World Library  
Flag as Inappropriate
Email this Article

Pre-Lenten Season

Article Id: WHEBN0002229430
Reproduction Date:

Title: Pre-Lenten Season  
Author: World Heritage Encyclopedia
Language: English
Subject: Pharisee and the Publican, Sexagesima, Liturgical book, Scoppio del carro, Dionysius Exiguus' Easter table
Collection: Catholic Liturgy, Eastern Christian Liturgy, Eastern Orthodox Liturgical Days, Lent
Publisher: World Heritage Encyclopedia
Publication
Date:
 

Pre-Lenten Season

The Pre-Lenten Season (see also Septuagesima) is the period of preparation before the beginning of the liturgical season of Lent.

Western Churches

In the Roman Rite (pre-1970 form), and in similar Anglican and Lutheran uses, a pre-Lenten season lasts from Septuagesima Sunday until Shrove Tuesday[1] and has thus also been known as Shrovetide. The form of the Roman Rite that includes this special period of 17 days refers to it as the season of Septuagesima. The liturgy of the period is characterized by violet vestments (except on feasts), the omission of the Alleluia before the Gospel, and a more penitential mood. Fasting does not commence until the beginning of Lent on Ash Wednesday.

The earliest the Pre-Lenten season can begin is January 18 and the latest it can end is March 9.

It is absent in more recent forms of all these traditions, but may be found in some Lutheran churches who use the One-Year Lectionary to organize the church year.

Eastern Churches

In the monasteries, this ceremony is performed at Compline instead of Vespers). Thus begins the first day of the Great Fast, which is known as Clean Monday. The weeks of pre-Lent and Great Lent are anticipatory by nature; they begin on Monday and end on Sunday, each week being named for the theme of the upcoming Sunday. The hymns used during the Pre-Lenten and Lenten seasons are taken from a book called the Triodion.

The weeks of the Pre-Lenten Season break are:

  • Zacchaeus Sunday (Slavic tradition) is sometimes regarded as a pre-Lenten Sunday because of its place in the Slavic lectionary. In that tradition, it is the 11th Sunday before Pascha (Easter). There are no hymns proper to this Sunday, however; its only distinguishing feature is the reading of the Gospel concerning Zacchaeus (Luke 19:1-10). This lectionary reading is sometimes also appointed on the same Sunday in the Byzantine ("Greek") lectionary, as well. The week following this Sunday is a normal, non-Lenten time, since it falls outside the Triodion.
  • The Publican and the Pharisee: 10th Sunday before Pascha (70 days). The week following this Sunday is a fast-free week, lest the faithful be tempted, like the Pharisee to boast about fasting.
  • The Prodigal Son: 9th Sunday before Pascha (63 days). The week following this Sunday is the last during which the laity may eat meat or meat products.
  • The Last Judgment or Meat-Fare Sunday (the last day meat may be eaten): 8th Sunday before Pascha (56 days). The week following this Sunday is called Cheese-Fare Week and is a fast-free week, with the exception that meat and meat products are forbidden.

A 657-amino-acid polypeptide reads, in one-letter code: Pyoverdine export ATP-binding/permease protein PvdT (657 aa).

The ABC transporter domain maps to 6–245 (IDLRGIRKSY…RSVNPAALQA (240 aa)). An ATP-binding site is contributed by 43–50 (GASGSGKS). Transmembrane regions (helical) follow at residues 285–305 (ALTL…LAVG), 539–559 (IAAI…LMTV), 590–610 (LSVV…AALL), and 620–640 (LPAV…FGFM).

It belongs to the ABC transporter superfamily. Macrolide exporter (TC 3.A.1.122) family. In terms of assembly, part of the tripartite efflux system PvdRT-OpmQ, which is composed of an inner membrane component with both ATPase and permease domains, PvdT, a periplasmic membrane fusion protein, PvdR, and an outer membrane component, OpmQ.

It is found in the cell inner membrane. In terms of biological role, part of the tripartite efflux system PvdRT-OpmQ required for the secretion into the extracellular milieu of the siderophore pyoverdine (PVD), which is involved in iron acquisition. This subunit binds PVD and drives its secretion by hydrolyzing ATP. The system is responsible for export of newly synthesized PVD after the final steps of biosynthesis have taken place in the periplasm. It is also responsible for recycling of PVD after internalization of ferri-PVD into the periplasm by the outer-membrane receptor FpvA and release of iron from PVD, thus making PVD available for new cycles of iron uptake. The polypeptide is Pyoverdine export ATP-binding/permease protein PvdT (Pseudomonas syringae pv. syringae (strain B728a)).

• Sunday of Forgiveness or Cheese-Fare Sunday: 7th Sunday before Pascha (49 days). This Sunday is the last day dairy products may be consumed. Throughout Great Lent, fish, wine, and olive oil will be allowed only on certain days.

References

  1. ^ "The season of Septuagesima runs from I vespers of Septuagesima Sunday to compline of Tuesday after Quinquagesima Sunday" (1960 Code of Rubrics).
This article was sourced from Creative Commons Attribution-ShareAlike License; additional terms may apply. World Heritage Encyclopedia content is assembled from numerous content providers, Open Access Publishing, and in compliance with The Fair Access to Science and Technology Research Act (FASTR), Wikimedia Foundation, Inc., Public Library of Science, The Encyclopedia of Life, Open Book Publishers (OBP), PubMed, U.S. National Library of Medicine, National Center for Biotechnology Information, U.S. National Library of Medicine, National Institutes of Health (NIH), U.S. Department of Health & Human Services, and USA.gov, which sources content from all federal, state, local, tribal, and territorial government publication portals (.gov, .mil, .edu). Funding for USA.gov and content contributors is made possible from the U.S. Congress, E-Government Act of 2002.
 
Crowd sourced content that is contributed to World Heritage Encyclopedia is peer reviewed and edited by our editorial staff to ensure quality scholarly research articles.
 
By using this site, you agree to the Terms of Use and Privacy Policy. World Heritage Encyclopedia™ is a registered trademark of the World Public Library Association, a non-profit organization.
 



Copyright © World Library Foundation. All rights reserved. eBooks from World eBook Library are sponsored by the World Library Foundation,
a 501c(4) Member's Support Non-Profit Organization, and is NOT affiliated with any governmental agency or department.